Via Technologies’ Dual-Core Microprocessors Only Due in 2010

Via’s Dual-Core Processors Delayed to 2010

by Anton Shilov
11/27/2008 | 12:27 PM

Via Technologies, a struggling developer of x86 central processing units and supporting core-logic sets, on Thursday demonstrated its roadmap at a conference in Tokyo, Japan. According to plans of the company, dual-core Via Nano processors will only emerge commercially in 2010, later than expected.


Dual-core Via Nano microprocessors will be, as expected, produced using “new”, presumably 45nm, process technology and will be compatible with Via C7 and Via Nano mainboards and infrastructure. There are no exact specifications available, but Via claims that the first samples are to emerge in December, 2009, whereas the commercial products are scheduled to become available in June, 2010, according to slides published by PC Watch web-site.

Earlier it was rumoured that Via Technologies intends to release its first dual-core chips sometimes by the end of 2009. Even though the chip was not even supposed to come out in time to compete against low-power dual-core chips from companies like Advanced Micro Devices or Intel Corp., the further delay seems be a disaster for Via.

In fact, the delay of dual-core processor introduction does not seem too surprising: Via Nano processors are still not available, at least widely, despite of the fact that the chips were formally announced back in May, 2008.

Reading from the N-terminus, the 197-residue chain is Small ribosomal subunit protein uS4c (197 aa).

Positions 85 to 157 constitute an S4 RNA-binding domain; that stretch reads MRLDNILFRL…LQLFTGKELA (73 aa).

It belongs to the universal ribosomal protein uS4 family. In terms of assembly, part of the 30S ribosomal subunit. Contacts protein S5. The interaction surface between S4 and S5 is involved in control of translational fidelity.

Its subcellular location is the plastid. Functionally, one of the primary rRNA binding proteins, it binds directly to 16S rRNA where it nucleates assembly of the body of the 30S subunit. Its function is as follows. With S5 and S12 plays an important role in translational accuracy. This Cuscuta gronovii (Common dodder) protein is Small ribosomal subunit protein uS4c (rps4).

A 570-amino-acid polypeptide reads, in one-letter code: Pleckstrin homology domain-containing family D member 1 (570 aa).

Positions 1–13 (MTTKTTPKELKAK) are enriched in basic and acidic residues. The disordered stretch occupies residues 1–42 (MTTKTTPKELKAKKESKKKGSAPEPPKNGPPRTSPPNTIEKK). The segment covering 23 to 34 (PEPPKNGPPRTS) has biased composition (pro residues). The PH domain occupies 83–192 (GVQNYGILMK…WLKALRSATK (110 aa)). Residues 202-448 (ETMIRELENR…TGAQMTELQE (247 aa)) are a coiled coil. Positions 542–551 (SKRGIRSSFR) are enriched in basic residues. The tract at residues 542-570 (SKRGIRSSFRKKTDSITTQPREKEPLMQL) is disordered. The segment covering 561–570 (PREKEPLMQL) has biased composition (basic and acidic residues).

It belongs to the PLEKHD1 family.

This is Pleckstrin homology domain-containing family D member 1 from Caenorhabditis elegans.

Via Nano is the first x86 processor from Via Technologies that features 64-bit instruction set along with a superscalar and out of order execution engine, macro-fusion and micro-fusion functionality, advanced branch prediction mechanism, advanced floating point unit as well as support for virtualization technology and Via PadLock security engine.

The new chips that belong to the Isaiah family also feature Adaptive PowerSaver Technology that further reduces power consumption and improve thermal management, including the unique TwinTurbo dual-PLL implementation, which permits smooth transitions between activity states within one clock cycle, ensuring always-on service and minimize latency, as well as new mechanisms for managing the die temperature.

Via Nano processors operate at 1.0GHz – 1.80GHz clock-speeds and consume from 5W to 25W.